I’ve come to concur with my late friend, Peter Matthiessen’s dying observation about people (and he didn’t even live to see the current election) “We are a crazed species, destroying our habitat,” he said. And we must be crazy, to do the things we do. But here’s an interesting tidbit–our craziness could be genetic.
Recently, I watched a PBS show on Neanderthals. The Neanderthal species (whose DNA we all have, except for a tiny sliver of population in sub-Saharan Africa) were a peaceable, home-loving type, who kept to the turf they found most comfortable, eschewing adventurous exploration. A concurrent species–Homo sapiens–weren’t such homebodies. They were, well, wacky. They would set off to sea on some lashed-together log raft, with no land in sight, just to see if there was anything out there. That’s strange, destructive behavior for a species. But sometimes they got lucky, and there was something out there. The raft would lurch up on a foreign shore, and if it were a pleasant climate, generally someone else would be already living there and that someone may have been a Neanderthal. Birds and bees and DNA later…
As we all know, Homo sapiens survived and flourished in the new lands they had stumbled onto by being crazy and so the crazy gene was, like Darwin’s finches, replicated.
We haven’t got any habitat left, but we still have the crazy gene, and perhaps that’s what’s preventing (some of) us from being able to process the end game of our destructive behavior.
When Al Gore started talking about climate change forty or so years ago, I remember thinking, what are we even arguing about? It’s not like we hold any of the aces in this game. There’s nowhere else to live. There is no Planet B. But we’re still arguing.
The other evening, about cocktail hour, I sat on the chaise in the backyard of our house near the village, looking at the tree swallows wheeling and chittering high up in the sky. It reminded me of when I lived in the woods not too long ago, and I was comforted to see these birds here, too. What else have I seen, I asked myself? Ospreys and egrets, since the river is so close. Catbirds, wrens, bluebirds, cardinals, house finches.And bald eagles. I have heard thrushes on those soft mornings they love so much. Plenty, to feel like I’m still surrounded by nature.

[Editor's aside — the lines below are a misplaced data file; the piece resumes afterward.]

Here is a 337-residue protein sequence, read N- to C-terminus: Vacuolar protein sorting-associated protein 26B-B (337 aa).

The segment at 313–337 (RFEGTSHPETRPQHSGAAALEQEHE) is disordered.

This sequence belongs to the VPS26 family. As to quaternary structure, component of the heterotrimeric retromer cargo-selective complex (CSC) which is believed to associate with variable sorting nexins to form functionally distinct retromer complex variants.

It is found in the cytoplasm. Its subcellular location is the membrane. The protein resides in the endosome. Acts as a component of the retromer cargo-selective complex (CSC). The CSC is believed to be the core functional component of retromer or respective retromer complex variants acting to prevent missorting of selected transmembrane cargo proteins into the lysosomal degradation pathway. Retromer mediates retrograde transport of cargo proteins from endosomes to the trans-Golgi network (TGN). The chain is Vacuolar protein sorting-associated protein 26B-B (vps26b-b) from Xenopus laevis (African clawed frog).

Living here has advantages to living in the woods. There’s the Tour de Crumb Cake, for instance. This is when I ride my bike down the river road until I get to Not Ken’s Coffeehouse, where I buy two crumb cakes and one coffee (one of the crumb cakes is for Richie, of course.) I arrange them all in the bag on my D.E.B. bike (intelligently designed and made by Kris Henry for just such a purpose) and pedal until I get to an entrance nearly obscured by large hedges, where I turn and coast past the gravestones to a bench overlooking the water. Here I sit and eat my crumb cake and drink whatever coffee hasn’t spilled out, and I am soothed.
One day, I was disheartened and annoyed to see a small group of people at the overlook near the bench where I always sat. Grumpily, I biked to a different bench and munched the crumb cake, but it was not the same. Obviously other people had discovered the peace and beauty of this place, and now it would be ruined forever; it would be a destination. I cast baleful glances at the group as I munched, until small details pierced through my irritation. I felt sheepish.
It was a funeral.
And so, the cemetery remains a safe destination for rest and peace,